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Re: Boilerplate License Revision Proposal
- To: David Lawyer <>
- Subject: Re: Boilerplate License Revision Proposal
- From: Poet/Joshua Drake <>
- Date: Mon, 24 Jul 2000 07:44:05 -0700 (PDT)
- cc: , Richard Stallman <>,
- Resent-Date: Mon, 24 Jul 2000 11:47:18 -0400 (EDT)
- Resent-Message-ID: <-dlbMC.A.1hG.3UGf5@murphy>
David makes a valid argument within his perspective. I would not be able
to argue with it, without making points that would be contrary to that
As I have stated before, I am not in any way against having the more
liberal licenses. I just think that authors should be able to limit
commercial "paper" re-print. I really think this is important for items
such as "Guides".
Either way. I think that we all know how we all feel, so I have taken the
liberty to post this question to our website and ask for feedback from the
users of the LDP.
It has also been posted at http://www.kuro5hin.org and is under heavy
In about a week, I will compile the responses and we can make a decision
On Mon, 24 Jul 2000, David Lawyer wrote:
>> On Sat, Jul 22, 2000 at 07:26:47PM -0700, Poet/Joshua Drake wrote:
>> > I will not do so. I think the Open Publication is a good license. I think
>> > that option B (but not A) is an excellent option for corporations and
>> > individuals alike.
>Note that the LDP Manifesto permits the use of option A (but
>discourages it since option A prohibits modification). The LDP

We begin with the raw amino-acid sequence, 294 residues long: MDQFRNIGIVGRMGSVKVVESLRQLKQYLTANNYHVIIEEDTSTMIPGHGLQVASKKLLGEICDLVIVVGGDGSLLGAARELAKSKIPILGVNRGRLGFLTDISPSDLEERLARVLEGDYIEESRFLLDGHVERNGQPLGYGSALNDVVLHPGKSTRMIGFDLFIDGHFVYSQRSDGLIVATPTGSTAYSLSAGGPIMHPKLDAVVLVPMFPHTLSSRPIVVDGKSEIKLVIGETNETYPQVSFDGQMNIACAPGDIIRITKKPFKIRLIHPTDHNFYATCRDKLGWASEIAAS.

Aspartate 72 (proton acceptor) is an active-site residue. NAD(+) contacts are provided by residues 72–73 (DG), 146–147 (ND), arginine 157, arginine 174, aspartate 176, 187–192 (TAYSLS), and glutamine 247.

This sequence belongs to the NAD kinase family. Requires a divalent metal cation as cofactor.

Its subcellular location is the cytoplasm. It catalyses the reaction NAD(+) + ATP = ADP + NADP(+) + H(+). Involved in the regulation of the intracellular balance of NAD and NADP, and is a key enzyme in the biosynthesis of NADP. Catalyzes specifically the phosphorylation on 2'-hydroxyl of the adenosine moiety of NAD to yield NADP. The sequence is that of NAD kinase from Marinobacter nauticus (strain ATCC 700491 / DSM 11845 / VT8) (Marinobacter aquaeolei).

>Manifesto does not allow the use of option B that Poet says is "an
>excellent option". I think that option B is a poor option.
>On Sun, Jul 23, 2000 at 09:28:51PM -0400, Guylhem Aznar wrote:
>> Yet there is a restriction on commercial reprint.
>> Harmless for the LDP; but not free. We shouldn't restrain people from
>> making money with free software !
>I think it's a good thing to restrain people from making money in some
>cases. For example, if they were making excessive profits from it.
>However, this is not the case for LDP documents since the books
>containing them seem to be low in price.
>If authors sold the rights for commercial reprint, then the price for
>the books would likely be higher even though profits would still be
>made. There are two reasons for higher prices:
>1. The cost of paying the author
>2. The monopoly right to commercially print the document and prohibit
> anyone else from doing so (prohibit competition).
>Permitting the free copying of such works by all tends to keep
>the prices for commercial reprints down and thus benefits the public.
>That's why I support our current policy of rejecting option B, etc.
> David Lawyer
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<COMPANY>CommandPrompt - http://www.commandprompt.com </COMPANY>
<PROJECT>OpenDocs, LLC. - http://www.opendocs.org </PROJECT>
<PROJECT>LinuxPorts - http://www.linuxports.com </PROJECT>
<WEBMASTER>LDP - http://www.linuxdoc.org </WEBMASTER>
Instead of asking why a piece of software is using "1970s technology,"
start asking why software is ignoring 30 years of accumulated wisdom.
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